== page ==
Saturday, October 20, 2007


To Phil Schaap, et al:

As Jeanie Bryson's mother, I want to tell you how disappointed I am that "the powers that be" excluded her from participating in any way in the marathon celebration of what would have been her father's ninetieth birthday.

I cannot continue to support the station, and I'm urging all my friends and colleagues in the jazz community to send their dollars to WBGO, where they do not bow to pressure from the Gillespie "estate" - which consists of an octogenarian second cousin and the descendants of assorted in-laws.

The Gillespie estate pimped out Dizzy's name and likeness (for a reported twenty million dollars) to Coca -Cola. Imagine Louis Armstrong "Burger King" Stadium or The Thelonius Monk "Tylenol" Jazz Institute. How about Alice "Tampax" Tully Hall?

Shame on you. If you do go off the air, you won't be missed by anyone who knows how shabbily you treated the daughter of the man who you are presumably honoring. Or maybe you're not honoring him. Maybe it's no coincidence that your desperate need for funds coincides with his ninetieth birthday. Maybe you're pimping out Dizzy, just as his widow did. Why is it the Dizzy Gillespie Chair, pray tell? Hundreds of other famous behinds have sat in that chair. Why was it announced on air that it was "authenticated by the (Gillespie) family"?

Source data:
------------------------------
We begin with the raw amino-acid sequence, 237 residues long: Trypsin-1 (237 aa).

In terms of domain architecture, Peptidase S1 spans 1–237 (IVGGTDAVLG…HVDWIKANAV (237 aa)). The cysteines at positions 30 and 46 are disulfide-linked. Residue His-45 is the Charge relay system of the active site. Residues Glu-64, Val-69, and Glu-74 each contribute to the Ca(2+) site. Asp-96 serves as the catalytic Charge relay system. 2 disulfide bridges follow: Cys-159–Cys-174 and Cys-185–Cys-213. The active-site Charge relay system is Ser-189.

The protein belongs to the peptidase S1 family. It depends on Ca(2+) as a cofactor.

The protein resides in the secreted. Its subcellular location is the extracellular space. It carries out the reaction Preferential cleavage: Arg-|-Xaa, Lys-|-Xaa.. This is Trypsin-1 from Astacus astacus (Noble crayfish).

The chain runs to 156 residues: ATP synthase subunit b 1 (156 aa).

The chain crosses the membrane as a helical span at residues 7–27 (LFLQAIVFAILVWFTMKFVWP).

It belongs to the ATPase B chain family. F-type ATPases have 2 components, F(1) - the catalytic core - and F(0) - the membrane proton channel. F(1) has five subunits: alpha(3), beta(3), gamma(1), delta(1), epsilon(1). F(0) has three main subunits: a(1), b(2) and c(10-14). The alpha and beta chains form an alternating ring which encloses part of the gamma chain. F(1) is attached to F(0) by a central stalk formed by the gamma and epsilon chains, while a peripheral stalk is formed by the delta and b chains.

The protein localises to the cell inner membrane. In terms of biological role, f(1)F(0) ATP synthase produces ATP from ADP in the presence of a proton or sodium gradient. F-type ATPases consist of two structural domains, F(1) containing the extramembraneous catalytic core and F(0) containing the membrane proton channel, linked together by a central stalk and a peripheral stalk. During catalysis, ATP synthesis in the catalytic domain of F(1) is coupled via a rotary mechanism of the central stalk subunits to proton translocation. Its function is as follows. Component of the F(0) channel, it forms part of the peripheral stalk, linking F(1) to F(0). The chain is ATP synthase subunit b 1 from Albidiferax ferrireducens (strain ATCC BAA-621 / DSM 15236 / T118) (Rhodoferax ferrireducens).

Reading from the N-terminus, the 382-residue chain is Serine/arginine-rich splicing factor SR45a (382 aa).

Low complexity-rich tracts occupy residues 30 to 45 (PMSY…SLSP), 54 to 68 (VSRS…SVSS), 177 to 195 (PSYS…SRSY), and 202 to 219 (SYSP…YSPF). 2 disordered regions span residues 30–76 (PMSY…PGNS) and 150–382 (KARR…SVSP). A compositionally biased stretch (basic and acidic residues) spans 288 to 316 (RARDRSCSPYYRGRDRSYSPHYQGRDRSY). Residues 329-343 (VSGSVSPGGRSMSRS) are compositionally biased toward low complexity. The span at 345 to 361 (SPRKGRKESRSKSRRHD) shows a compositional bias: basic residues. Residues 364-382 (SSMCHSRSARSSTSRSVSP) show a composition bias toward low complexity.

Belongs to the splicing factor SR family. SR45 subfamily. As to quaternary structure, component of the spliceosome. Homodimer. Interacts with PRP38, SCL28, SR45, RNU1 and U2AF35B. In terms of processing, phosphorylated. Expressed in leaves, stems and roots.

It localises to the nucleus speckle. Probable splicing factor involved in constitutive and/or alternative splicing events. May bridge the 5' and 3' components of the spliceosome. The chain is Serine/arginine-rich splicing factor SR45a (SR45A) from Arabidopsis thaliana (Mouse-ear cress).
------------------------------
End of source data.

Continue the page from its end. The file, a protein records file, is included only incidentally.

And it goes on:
I can't imagine any other jazz icon's representatives would consent to KCR's disrupting their family member's tribute broadcast with endless appeals for money.

Of course the fact that Jeanie is currently touring with her own ninetieth birthday tribute to her father makes her absence from your broadcast that much more conspicuous.

Again, shame on you. You like to talk about your integrity and freedom from outside pressures from people with an agenda. No one from the station responded to me after I inquired about the possibility of Jeanie's participation in the fund raising drive. I then contacted Dan Baker. He also chose not to get back to me.

You should know that despite your exalted opinion of your importance to the jazz community, and your belief that only your radio station can properly preserve Dizzy's legacy, you are fighting a losing battle.

Everyone knows and accepts that Jeanie is Dizzy's daughter except for the estate, and a few musicians with axes to grind. His name is on her birth certificate. He formally acknowledged his paternity. He supported her financially. Most importantly, he loved her. The fact that he didn't publicly acknowledge her is irrelevant. Married men of his generation didn't acknowledge out-of-wedlock offspring. Their time together was private.

It's almost 2008. Dizzy is dead. So is Lorraine, his widow. Can't you move on? Everyone else has.

Connie Bryson